Here's the Rub: The Realities of Mask-Wearing

Doctor Valerie Tokarz answers questions you may have about “the new acne”

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“Maskne” is a term that is getting some buzz these days. It’s a portmanteau coined to describe acne that is produced after wearing a face mask. Also known as acne mechanica, this unpleasant side effect has been around for quite some time for people in the medical field, but it is just now getting waves of attention due to our “new normal” of wearing cloth face coverings in public settings where other social distancing measures are difficult to maintain. Ever since masking up has taken over, more and more people are noticing breakouts around the areas where they place their masks every day. Dr. Valerie Tokarz, a board-certified dermatologist and laser specialist at Tokarz Laser and Aesthetic Dermatology, knows all about the “maskne” trend and how to tackle it. 

 

When did you first discover that “maskne” was upon us?

I would say “maskne” became a thing in the last couple of months with Coronavirus, so around April or May. But, it’s always been an issue. With any type of mask wearage, we would see some cases of breakouts due to a person’s allergic reaction to the fabric.

 

Are there any specific masks we should be wary of wearing?

No, not specifically. But, I would favour either disposable masks or masks with soft natural fibers, such as cotton. The reason being is because synthetic materials, like neoprene, would develop allergic reactions. Wearing these kinds of masks could cause some to even break out in rashes.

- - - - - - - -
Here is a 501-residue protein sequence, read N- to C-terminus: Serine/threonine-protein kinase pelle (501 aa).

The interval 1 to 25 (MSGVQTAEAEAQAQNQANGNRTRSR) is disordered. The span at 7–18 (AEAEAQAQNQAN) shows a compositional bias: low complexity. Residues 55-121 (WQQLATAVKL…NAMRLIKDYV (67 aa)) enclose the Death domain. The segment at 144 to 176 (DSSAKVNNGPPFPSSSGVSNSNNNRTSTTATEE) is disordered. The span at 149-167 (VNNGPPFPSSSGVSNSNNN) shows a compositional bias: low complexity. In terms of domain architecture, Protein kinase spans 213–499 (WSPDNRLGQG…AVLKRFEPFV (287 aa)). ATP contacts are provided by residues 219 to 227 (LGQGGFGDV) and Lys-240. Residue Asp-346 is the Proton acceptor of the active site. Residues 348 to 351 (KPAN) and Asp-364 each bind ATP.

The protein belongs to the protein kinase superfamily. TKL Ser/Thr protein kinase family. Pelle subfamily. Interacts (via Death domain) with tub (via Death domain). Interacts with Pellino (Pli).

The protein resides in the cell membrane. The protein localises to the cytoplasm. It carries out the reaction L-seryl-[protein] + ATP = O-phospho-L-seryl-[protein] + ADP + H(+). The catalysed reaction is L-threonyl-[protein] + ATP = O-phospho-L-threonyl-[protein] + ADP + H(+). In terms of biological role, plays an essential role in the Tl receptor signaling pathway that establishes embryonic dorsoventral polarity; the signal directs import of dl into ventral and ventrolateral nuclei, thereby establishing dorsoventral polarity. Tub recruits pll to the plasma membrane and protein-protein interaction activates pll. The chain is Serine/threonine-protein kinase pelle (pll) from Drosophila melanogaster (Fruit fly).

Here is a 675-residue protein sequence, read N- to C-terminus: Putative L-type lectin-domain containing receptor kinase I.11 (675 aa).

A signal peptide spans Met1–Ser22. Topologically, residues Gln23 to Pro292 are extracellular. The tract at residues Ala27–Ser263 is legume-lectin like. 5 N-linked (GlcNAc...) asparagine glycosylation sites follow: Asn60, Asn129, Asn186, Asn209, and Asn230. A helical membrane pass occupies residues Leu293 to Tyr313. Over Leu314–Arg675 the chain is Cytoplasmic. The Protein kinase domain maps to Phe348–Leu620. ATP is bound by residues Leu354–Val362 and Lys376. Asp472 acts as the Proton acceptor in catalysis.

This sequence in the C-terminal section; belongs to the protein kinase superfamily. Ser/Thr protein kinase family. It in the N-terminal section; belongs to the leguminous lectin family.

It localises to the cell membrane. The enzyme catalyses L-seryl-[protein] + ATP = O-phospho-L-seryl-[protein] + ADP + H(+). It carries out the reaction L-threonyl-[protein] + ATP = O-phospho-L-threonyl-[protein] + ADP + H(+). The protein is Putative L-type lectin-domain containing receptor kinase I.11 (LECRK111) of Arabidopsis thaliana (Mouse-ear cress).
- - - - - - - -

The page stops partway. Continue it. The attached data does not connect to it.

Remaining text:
How can someone distinguish a “maskne” breakout from a regular breakout? 

“Maskne” breakouts tend to follow the pattern of the mask, such as the folds between the nose and the corners of the lip. They may also show up as a defined pattern around the elastic bands of a mask. 

 

What are the best tips to follow for those trying to avoid or currently battling this issue? 

Make sure your mask is clean at all times! When cleaning it, use something that doesn’t have a scent, like fragrance-free laundry detergents. If you’re wearing the mask a lot during the week, try to wash it daily. If you only wear it once a day to run a quick errand, you do not need to wash it as often. Also, if you have disposable masks, the same rules apply, but try to wear a new mask the following day. Find masks that have soft, natural fabrics. For breakouts, use over-the-counter spot treatments, benzoyl peroxide or salicylic acid wash.